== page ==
This obituary of Harmon Henkle (Hinkle) comprised most of the front page of the Keota Eagle on March 23, 1905.  Henkle died on March 19, 1905.  Henkle obituary /biography below:

 

He died Sunday morning at 2:00 o’clock and the town mourns the loss of one of its very first citizens.  A kindly, genial, lovable man, he had ingratiated himself into the affections of our entire people and we presume he had no enemy in all the community.  The town has sat at his bedside for weeks, if not in body at least in thought and mind, waiting anxiously for good tidings of a betterment in his condition: hoping against hope that his dreadful malady might be conquered and that the venerable man might be spared to them for many years to come.  But it was not to be, and he has gone from among us and his familiar presence will henceforth be no part of our little city’s busy life.  Born in Fayette county, Ohio on April 7, 1832, Harmon Henkle was the second child of his father’s family and was eight years of age when he came with them to Iowa.  He was reared and educated in Washington county, pursuing his studies in a log schoolhouse there such as was common at the time.  After arriving at the age of maturity he was married in Washington county in 1854 to Lydia J. Wartenbee, a native of Ohio, who came in early girlhood to Iowa, and who was a faithful and helpful companion.  To this marriage were born five children; three of whom are living: Ella, now the wife of E. M.  Ritchey, of Keota, Watson D. who married Emma Hunter and is a farmer of Van Buren county: and Clara, the wife of E. E. Bower, a general merchant of Keota, carrying on business as a member of the firm of Bower & Sanders.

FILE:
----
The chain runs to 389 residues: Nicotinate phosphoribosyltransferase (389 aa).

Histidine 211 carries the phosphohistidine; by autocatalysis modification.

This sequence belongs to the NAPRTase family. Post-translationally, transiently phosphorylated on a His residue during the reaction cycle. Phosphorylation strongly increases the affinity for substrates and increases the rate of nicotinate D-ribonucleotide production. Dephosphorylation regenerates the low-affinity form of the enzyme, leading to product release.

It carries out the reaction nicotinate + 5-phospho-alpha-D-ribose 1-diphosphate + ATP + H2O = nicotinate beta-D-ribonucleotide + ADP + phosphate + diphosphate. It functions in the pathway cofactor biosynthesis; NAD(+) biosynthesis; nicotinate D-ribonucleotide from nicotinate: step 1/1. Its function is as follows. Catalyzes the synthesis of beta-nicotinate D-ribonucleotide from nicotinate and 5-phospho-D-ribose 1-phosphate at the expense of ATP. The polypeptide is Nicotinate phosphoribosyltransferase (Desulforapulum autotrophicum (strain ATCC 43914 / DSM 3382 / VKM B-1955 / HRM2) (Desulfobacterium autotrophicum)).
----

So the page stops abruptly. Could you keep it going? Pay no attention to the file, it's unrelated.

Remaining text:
After his marriage Mr. Henkle located in Richmond, Washington county where he followed carpentering until about 1859, when he removed to Iowa county.  There he engaged in farming for two years and in the spring of 1861 took up his abode at a place which has since been called Henkletown, trading his farm property for a saw mill there.  He was then engaged in the manufacture of lumber until the close of the war and in the meantime he also turned his attention to general merchandising, which he followed successfully until his removal to Keota.